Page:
Different types of incontinence

So you may be have been told that post baby – or with age – that leaking urine or faeces is normal – it’s what you should expect.

This helps to breed indifference to what can be a problem that is easily (ok you do need to work at it!) rehabilitated. Tena lady and other sanitary towel companies make money from you being told that this situation is normal – that there’s not really too much you can do about it – it’s common – put on a pad and get to an exercise class or just get on with your life.

There are more than one type of incontinence that you can suffer from:

Stress –

  • Loss of control of bladder function
  • When laughing, coughing or sneezing
  • On movement or impact – this can be high or low
  • You may leak when with legs apart, you simply bend over or walk upstairs –
  • These are your fast twitch muscles not firing properly – being weak and also they may also be too tight – essentially your bathroom muscles not opening and closing when you want them to


  • ‘Key in the lock’ scenario – you made it home and now have a pressing urgency to go pee/poo
  • Being caught short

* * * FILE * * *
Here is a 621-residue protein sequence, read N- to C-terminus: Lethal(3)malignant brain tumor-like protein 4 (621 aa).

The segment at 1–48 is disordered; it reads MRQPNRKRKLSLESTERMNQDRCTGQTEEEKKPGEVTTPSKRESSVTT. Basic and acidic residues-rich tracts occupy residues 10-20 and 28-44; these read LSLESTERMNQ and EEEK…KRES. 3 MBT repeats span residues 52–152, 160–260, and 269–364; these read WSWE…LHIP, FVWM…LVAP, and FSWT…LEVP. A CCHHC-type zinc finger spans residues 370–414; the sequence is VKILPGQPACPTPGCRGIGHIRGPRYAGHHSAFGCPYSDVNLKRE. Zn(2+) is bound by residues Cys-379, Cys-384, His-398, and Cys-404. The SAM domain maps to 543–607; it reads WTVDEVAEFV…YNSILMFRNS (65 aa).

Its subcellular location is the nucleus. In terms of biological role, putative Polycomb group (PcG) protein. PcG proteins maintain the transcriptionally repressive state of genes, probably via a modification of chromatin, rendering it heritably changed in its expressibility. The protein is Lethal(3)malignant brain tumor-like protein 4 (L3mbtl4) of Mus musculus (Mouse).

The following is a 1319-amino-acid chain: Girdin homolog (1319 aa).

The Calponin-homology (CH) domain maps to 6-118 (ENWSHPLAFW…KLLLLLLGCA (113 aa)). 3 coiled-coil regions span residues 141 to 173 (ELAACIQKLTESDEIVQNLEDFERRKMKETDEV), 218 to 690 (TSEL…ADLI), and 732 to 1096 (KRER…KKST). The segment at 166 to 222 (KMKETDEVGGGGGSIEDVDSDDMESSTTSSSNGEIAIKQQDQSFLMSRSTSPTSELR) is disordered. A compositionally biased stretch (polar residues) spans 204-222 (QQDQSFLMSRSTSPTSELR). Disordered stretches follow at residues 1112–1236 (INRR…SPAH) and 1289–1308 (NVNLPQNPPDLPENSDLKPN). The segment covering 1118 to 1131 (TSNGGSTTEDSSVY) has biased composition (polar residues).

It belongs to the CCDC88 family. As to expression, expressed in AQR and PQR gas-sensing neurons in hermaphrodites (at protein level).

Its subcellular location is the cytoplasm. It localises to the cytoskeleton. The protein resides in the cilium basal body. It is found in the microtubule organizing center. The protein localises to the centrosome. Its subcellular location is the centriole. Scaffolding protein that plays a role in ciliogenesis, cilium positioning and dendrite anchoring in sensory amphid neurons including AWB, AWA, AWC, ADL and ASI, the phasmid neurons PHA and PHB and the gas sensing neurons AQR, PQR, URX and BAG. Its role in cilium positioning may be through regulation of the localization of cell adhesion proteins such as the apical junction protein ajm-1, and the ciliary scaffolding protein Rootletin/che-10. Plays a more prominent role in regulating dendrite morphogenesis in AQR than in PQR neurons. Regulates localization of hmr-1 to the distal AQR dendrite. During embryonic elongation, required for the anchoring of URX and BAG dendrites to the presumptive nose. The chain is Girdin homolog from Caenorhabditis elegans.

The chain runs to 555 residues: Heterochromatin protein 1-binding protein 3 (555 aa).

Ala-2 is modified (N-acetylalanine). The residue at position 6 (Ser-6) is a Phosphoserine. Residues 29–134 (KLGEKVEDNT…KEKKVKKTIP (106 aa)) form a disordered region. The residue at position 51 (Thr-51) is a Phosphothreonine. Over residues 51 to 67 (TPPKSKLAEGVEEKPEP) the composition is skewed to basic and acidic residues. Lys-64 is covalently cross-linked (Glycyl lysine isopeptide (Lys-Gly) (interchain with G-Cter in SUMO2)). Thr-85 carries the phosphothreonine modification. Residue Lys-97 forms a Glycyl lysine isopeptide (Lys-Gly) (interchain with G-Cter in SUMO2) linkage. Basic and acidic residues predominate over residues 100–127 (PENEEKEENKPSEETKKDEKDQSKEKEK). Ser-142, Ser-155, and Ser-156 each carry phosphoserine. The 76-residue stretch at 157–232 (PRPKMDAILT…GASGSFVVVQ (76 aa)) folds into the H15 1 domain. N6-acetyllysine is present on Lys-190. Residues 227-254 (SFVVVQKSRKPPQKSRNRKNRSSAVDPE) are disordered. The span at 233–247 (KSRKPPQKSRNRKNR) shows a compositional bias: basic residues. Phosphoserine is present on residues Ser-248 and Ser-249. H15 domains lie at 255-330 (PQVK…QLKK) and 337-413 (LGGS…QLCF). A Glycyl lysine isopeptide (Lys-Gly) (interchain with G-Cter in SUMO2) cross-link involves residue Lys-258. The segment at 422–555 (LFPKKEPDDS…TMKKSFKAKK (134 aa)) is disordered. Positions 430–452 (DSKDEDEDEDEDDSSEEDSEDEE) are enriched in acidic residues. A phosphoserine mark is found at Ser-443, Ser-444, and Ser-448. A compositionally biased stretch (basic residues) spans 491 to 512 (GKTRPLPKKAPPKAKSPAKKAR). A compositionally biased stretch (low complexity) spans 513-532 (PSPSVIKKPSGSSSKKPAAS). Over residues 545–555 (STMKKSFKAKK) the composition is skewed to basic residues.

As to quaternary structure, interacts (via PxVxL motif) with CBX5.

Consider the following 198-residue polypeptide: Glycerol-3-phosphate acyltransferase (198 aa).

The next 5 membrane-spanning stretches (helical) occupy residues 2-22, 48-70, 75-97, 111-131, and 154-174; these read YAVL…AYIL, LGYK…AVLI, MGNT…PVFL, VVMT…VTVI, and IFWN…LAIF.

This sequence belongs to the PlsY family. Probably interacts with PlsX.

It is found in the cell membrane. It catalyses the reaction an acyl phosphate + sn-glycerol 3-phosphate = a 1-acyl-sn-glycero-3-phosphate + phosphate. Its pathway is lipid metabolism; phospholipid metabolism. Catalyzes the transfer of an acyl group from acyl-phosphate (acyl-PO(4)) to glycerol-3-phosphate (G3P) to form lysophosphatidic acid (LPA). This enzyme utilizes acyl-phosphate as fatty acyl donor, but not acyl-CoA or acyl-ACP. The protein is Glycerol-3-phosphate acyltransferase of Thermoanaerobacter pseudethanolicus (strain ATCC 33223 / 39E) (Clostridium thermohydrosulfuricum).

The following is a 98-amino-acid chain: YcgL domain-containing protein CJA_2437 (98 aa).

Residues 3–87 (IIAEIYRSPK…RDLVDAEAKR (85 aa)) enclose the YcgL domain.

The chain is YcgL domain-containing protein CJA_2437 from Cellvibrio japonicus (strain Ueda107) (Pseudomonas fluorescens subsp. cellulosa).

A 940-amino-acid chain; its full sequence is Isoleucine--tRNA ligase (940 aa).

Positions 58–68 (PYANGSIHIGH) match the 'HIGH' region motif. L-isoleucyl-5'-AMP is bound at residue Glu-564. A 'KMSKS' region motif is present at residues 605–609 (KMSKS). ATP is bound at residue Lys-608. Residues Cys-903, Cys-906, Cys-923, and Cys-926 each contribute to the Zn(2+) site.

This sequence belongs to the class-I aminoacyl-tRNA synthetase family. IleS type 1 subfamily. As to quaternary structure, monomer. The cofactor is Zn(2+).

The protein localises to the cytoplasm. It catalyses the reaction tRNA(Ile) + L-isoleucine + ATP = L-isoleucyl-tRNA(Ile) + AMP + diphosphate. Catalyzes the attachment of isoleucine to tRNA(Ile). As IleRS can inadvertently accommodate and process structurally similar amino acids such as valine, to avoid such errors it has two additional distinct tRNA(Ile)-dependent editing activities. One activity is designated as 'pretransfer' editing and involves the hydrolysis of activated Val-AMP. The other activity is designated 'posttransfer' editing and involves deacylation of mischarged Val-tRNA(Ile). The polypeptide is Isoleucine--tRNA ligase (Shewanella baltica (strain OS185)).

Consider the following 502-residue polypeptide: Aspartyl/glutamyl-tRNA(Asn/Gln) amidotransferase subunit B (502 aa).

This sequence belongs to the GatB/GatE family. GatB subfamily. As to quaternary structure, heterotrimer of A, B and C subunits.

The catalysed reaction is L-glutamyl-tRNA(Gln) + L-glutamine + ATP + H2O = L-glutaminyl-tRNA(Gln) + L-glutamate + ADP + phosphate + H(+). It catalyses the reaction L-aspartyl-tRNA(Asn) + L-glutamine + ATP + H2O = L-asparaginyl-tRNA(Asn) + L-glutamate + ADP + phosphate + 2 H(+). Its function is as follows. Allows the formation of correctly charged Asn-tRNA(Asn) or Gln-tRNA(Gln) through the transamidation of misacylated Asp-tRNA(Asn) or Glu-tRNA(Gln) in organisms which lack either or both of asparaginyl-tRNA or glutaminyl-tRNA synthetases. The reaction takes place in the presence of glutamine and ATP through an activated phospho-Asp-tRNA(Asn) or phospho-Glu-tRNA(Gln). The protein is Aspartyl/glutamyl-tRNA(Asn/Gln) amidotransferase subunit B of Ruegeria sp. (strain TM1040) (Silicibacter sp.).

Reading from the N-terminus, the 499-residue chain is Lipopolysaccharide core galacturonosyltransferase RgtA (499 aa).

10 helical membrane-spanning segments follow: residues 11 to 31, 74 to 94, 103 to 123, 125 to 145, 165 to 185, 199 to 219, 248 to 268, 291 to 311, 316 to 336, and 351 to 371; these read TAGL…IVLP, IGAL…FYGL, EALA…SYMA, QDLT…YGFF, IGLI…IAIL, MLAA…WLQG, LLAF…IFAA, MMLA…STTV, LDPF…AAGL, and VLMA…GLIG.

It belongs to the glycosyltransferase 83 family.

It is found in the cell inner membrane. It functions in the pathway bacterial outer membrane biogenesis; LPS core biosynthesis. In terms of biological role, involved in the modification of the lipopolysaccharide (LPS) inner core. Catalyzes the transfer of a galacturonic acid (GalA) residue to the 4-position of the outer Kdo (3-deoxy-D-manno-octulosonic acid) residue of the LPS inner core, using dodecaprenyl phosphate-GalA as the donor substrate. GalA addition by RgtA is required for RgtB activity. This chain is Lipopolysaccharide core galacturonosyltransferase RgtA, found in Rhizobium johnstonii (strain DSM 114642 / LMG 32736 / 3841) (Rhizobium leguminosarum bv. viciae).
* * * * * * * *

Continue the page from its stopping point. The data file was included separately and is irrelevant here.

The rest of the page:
• A need to go immediately
  • No possibility of holding it in
  • These are your slow twitch muscle fibres that are weak – and perhaps tight too


  • When you void or go pee but there’s something left behind
  • Feeling of not fully emptying the bowel or bladder
  • Higher risk or urinary tract infection


  • When you suffer from a combination of the symptoms above.

Hypopressive exercise uses thoracic breathing to decrease the pressure on the pelvic floor – lifting the pelvic floor muscles and working the ‘friend to your pelvic floor muscles’ muscles that surround your pelvic floor to lengthen and strengthen them.

Chronic Pelvic Pain (CPP)

Chronic pain ramps up your nervous system this in turn reduces respiration- respiration is particularly affected with pelvic pain as women suffering tend to round forward over the pain. This altering of posture does in itself also limit the ability to breathe as the lungs and diaphragm cannot operate at full function when one is stooped over .

Try it: curl your head and spine forwards and trying doing a diaphragmatic breath. Now try it upright – see the difference?

Try it: Lying on your back take a rolled up towel and place it across your shoulder blades. Keep your knees bent and feet flat on the floor. This mobilises your thoracic spine, opens your chest and encourages improved upright posture. Now use diaphragmatic breathing, inhaling through your nose for a count of 2 and exhaling through your mouth for a count of 4. This will help calm the nervous system, move your diaphragm and relax your upper back.

When we inhale the respiratory diaphragm drops yo help expand our lungs. The  pelvic diaphragm mirrors this and lowers adding mobility and circulation to the pelvic floor – by working to increase the depth of respiration we can improve pelvic floor movement.